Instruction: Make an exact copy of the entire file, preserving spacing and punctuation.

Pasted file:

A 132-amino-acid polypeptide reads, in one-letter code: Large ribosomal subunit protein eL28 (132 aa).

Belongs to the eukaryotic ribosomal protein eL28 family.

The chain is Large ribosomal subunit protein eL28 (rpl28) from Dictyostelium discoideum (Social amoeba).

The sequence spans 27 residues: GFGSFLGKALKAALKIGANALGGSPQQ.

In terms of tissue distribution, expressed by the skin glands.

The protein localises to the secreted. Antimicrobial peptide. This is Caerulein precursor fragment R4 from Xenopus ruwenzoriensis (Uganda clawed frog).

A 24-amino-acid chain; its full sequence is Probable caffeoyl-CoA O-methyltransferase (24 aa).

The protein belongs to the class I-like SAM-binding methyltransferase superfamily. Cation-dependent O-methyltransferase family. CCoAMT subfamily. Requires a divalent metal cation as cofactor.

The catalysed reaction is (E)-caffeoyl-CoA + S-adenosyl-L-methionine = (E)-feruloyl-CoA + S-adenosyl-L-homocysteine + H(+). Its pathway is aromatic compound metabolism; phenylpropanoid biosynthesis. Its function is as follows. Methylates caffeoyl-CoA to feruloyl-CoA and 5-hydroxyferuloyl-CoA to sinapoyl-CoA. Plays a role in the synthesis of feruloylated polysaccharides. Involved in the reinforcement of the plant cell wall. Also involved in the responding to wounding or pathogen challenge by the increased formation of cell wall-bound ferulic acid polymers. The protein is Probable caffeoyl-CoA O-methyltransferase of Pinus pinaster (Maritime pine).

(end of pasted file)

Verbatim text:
A 132-amino-acid polypeptide reads, in one-letter code: Large ribosomal subunit protein eL28 (132 aa).

Belongs to the eukaryotic ribosomal protein eL28 family.

The chain is Large ribosomal subunit protein eL28 (rpl28) from Dictyostelium discoideum (Social amoeba).

The sequence spans 27 residues: GFGSFLGKALKAALKIGANALGGSPQQ.

In terms of tissue distribution, expressed by the skin glands.

The protein localises to the secreted. Antimicrobial peptide. This is Caerulein precursor fragment R4 from Xenopus ruwenzoriensis (Uganda clawed frog).

A 24-amino-acid chain; its full sequence is Probable caffeoyl-CoA O-methyltransferase (24 aa).

The protein belongs to the class I-like SAM-binding methyltransferase superfamily. Cation-dependent O-methyltransferase family. CCoAMT subfamily. Requires a divalent metal cation as cofactor.

The catalysed reaction is (E)-caffeoyl-CoA + S-adenosyl-L-methionine = (E)-feruloyl-CoA + S-adenosyl-L-homocysteine + H(+). Its pathway is aromatic compound metabolism; phenylpropanoid biosynthesis. Its function is as follows. Methylates caffeoyl-CoA to feruloyl-CoA and 5-hydroxyferuloyl-CoA to sinapoyl-CoA. Plays a role in the synthesis of feruloylated polysaccharides. Involved in the reinforcement of the plant cell wall. Also involved in the responding to wounding or pathogen challenge by the increased formation of cell wall-bound ferulic acid polymers. The protein is Probable caffeoyl-CoA O-methyltransferase of Pinus pinaster (Maritime pine).